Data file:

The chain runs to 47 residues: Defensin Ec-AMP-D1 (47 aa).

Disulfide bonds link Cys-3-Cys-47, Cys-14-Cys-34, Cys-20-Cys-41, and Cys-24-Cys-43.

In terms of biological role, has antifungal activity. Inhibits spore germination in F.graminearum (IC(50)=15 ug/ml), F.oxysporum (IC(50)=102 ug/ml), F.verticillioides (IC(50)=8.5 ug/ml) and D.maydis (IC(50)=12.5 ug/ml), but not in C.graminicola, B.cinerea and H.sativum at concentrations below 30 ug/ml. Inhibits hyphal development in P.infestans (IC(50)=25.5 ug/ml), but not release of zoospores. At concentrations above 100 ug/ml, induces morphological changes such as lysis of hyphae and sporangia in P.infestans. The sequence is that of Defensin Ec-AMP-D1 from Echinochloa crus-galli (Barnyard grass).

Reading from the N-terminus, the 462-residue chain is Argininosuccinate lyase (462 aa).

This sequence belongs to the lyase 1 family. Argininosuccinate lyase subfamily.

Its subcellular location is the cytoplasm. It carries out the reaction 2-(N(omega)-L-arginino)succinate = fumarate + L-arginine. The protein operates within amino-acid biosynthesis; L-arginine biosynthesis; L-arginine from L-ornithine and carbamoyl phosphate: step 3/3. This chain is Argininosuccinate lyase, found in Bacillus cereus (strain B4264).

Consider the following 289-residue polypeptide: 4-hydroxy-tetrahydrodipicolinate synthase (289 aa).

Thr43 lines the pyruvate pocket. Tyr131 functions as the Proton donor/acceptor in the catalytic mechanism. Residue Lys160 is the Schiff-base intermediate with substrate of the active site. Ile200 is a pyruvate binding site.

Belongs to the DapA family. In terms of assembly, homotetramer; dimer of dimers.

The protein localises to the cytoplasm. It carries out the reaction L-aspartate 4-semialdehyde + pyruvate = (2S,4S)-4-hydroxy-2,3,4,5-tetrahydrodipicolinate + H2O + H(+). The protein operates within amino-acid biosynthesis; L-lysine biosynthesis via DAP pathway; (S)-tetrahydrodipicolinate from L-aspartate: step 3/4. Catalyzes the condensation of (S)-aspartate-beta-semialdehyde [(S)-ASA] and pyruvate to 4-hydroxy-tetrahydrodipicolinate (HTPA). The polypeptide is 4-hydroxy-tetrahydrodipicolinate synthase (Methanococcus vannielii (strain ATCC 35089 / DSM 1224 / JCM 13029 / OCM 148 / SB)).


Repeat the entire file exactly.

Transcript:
The chain runs to 47 residues: Defensin Ec-AMP-D1 (47 aa).

Disulfide bonds link Cys-3-Cys-47, Cys-14-Cys-34, Cys-20-Cys-41, and Cys-24-Cys-43.

In terms of biological role, has antifungal activity. Inhibits spore germination in F.graminearum (IC(50)=15 ug/ml), F.oxysporum (IC(50)=102 ug/ml), F.verticillioides (IC(50)=8.5 ug/ml) and D.maydis (IC(50)=12.5 ug/ml), but not in C.graminicola, B.cinerea and H.sativum at concentrations below 30 ug/ml. Inhibits hyphal development in P.infestans (IC(50)=25.5 ug/ml), but not release of zoospores. At concentrations above 100 ug/ml, induces morphological changes such as lysis of hyphae and sporangia in P.infestans. The sequence is that of Defensin Ec-AMP-D1 from Echinochloa crus-galli (Barnyard grass).

Reading from the N-terminus, the 462-residue chain is Argininosuccinate lyase (462 aa).

This sequence belongs to the lyase 1 family. Argininosuccinate lyase subfamily.

Its subcellular location is the cytoplasm. It carries out the reaction 2-(N(omega)-L-arginino)succinate = fumarate + L-arginine. The protein operates within amino-acid biosynthesis; L-arginine biosynthesis; L-arginine from L-ornithine and carbamoyl phosphate: step 3/3. This chain is Argininosuccinate lyase, found in Bacillus cereus (strain B4264).

Consider the following 289-residue polypeptide: 4-hydroxy-tetrahydrodipicolinate synthase (289 aa).

Thr43 lines the pyruvate pocket. Tyr131 functions as the Proton donor/acceptor in the catalytic mechanism. Residue Lys160 is the Schiff-base intermediate with substrate of the active site. Ile200 is a pyruvate binding site.

Belongs to the DapA family. In terms of assembly, homotetramer; dimer of dimers.

The protein localises to the cytoplasm. It carries out the reaction L-aspartate 4-semialdehyde + pyruvate = (2S,4S)-4-hydroxy-2,3,4,5-tetrahydrodipicolinate + H2O + H(+). The protein operates within amino-acid biosynthesis; L-lysine biosynthesis via DAP pathway; (S)-tetrahydrodipicolinate from L-aspartate: step 3/4. Catalyzes the condensation of (S)-aspartate-beta-semialdehyde [(S)-ASA] and pyruvate to 4-hydroxy-tetrahydrodipicolinate (HTPA). The polypeptide is 4-hydroxy-tetrahydrodipicolinate synthase (Methanococcus vannielii (strain ATCC 35089 / DSM 1224 / JCM 13029 / OCM 148 / SB)).